In addition, the NEP years saw marked instability in pricing. 1922 witnessed high prices for grain and low prices for manufactured goods, while 1923 witnessed the “scissors crisis”, in which peasants refrained from buying industrial goods because the price of grain was low while the price of manufactures was high. Grain prices offered by the state in 1927 were low, while industrial consumer goods were in short supply. As a result, peasants simply withheld their grain from the market. As the state needed grain to industrialize, these problems have led to the belief that the NEP was essentially a dead end, and it is therefore worth asking how Bukharin could have come to terms with them.
First, by by December of 1927, even Bukharin wanted “to speed up the tempo of industrialization and put pressure on the kulaks, though [he] believed the free market had to be maintained”. Secondly, by 1927 Soviet investment in industry had already surpassed investment by Russian and foreign capital in Russian industry in 1913, and industrial output slightly exceeded prewar levels. Thus, even without any modifications, industrialization and development would have continued, albeit not at the pace of Stalin’s Soviet Union. However, a variety of mechanisms to stimulate agricultural production, and thus industrialization, present themselves. For instance, the Soviet government forced peasants to sell a certain amount of grain to state procurement agencies or to machine tractor stations for their services. The state also imposed a high sales tax on goods but not on food, ensuring that what money peasants received by selling crops would go to the government.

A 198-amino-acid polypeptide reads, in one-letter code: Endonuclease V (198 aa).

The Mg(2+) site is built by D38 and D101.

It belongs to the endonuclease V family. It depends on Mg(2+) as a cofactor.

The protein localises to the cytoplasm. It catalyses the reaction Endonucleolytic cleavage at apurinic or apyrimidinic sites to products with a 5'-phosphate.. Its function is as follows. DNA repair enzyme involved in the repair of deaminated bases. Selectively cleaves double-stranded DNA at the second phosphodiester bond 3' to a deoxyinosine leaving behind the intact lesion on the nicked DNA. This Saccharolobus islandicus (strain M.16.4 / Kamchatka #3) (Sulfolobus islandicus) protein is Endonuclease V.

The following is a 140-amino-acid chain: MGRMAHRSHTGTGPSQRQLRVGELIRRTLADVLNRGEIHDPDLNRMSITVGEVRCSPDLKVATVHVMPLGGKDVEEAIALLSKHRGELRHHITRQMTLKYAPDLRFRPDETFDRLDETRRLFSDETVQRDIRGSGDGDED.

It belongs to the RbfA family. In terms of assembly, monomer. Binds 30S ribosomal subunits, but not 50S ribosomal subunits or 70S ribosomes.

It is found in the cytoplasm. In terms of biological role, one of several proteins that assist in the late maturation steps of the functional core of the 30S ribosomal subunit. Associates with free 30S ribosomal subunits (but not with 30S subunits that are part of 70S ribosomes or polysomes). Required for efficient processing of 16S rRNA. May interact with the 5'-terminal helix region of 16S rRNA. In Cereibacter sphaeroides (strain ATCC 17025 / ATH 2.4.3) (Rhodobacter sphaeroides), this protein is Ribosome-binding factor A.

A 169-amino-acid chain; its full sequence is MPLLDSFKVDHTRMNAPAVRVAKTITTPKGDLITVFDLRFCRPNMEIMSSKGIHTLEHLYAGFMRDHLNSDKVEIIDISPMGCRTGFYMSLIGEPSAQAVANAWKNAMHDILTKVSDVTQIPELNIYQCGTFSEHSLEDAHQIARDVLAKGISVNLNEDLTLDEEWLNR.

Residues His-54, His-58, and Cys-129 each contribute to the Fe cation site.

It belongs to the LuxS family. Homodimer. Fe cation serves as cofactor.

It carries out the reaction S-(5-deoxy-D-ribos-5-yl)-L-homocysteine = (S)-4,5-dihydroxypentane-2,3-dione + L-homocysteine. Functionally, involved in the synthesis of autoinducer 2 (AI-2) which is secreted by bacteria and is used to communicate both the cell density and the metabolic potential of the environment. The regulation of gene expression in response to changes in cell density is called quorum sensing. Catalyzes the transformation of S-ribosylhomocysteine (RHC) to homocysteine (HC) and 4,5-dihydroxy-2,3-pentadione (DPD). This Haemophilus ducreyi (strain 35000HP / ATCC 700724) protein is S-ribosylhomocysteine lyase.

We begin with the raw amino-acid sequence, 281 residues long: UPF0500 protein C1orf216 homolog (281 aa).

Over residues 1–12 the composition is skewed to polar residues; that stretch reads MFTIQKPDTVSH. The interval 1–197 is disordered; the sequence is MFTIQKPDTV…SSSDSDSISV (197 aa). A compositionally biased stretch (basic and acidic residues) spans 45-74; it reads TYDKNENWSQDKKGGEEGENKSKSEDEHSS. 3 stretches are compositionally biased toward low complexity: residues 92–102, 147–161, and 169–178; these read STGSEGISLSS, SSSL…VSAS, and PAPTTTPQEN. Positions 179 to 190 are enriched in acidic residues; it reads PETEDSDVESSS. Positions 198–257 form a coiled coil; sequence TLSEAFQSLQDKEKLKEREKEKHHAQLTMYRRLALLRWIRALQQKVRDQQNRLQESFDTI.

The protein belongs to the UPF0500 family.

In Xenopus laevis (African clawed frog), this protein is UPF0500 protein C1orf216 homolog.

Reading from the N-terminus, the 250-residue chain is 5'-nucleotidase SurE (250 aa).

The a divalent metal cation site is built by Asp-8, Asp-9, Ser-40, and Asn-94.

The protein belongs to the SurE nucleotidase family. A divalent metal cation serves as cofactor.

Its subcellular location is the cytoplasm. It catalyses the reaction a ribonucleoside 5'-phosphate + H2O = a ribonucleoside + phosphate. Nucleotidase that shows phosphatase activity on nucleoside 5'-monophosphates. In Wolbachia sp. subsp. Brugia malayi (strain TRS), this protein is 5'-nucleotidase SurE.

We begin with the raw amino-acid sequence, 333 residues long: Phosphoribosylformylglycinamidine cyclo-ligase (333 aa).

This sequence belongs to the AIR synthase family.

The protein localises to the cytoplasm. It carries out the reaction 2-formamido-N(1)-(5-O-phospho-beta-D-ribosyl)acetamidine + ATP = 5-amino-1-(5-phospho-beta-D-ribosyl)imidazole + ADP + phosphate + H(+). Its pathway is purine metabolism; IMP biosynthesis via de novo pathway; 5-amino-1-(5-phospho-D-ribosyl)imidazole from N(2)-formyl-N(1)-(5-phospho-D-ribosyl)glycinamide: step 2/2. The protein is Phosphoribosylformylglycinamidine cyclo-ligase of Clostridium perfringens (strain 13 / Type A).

Thus, Soviet policy ultimately consisted of taking grain from Soviet peasants at artificially low prices, and selling them industrial goods at extremely high ones. There is no reason to assume such policies could not have been followed sans collectivization. This would have resulted in a system that squeezed the peasants, but allowed them to maintain a profit on what was left of their crop, but need not have entailed collectivization. Such a system would probably have squeezed less grain out of the peasants, meaning that industrialization would go less rapidly than historically. However, it would have provided better long term prospects for Soviet agriculture once industrialization had been achieved.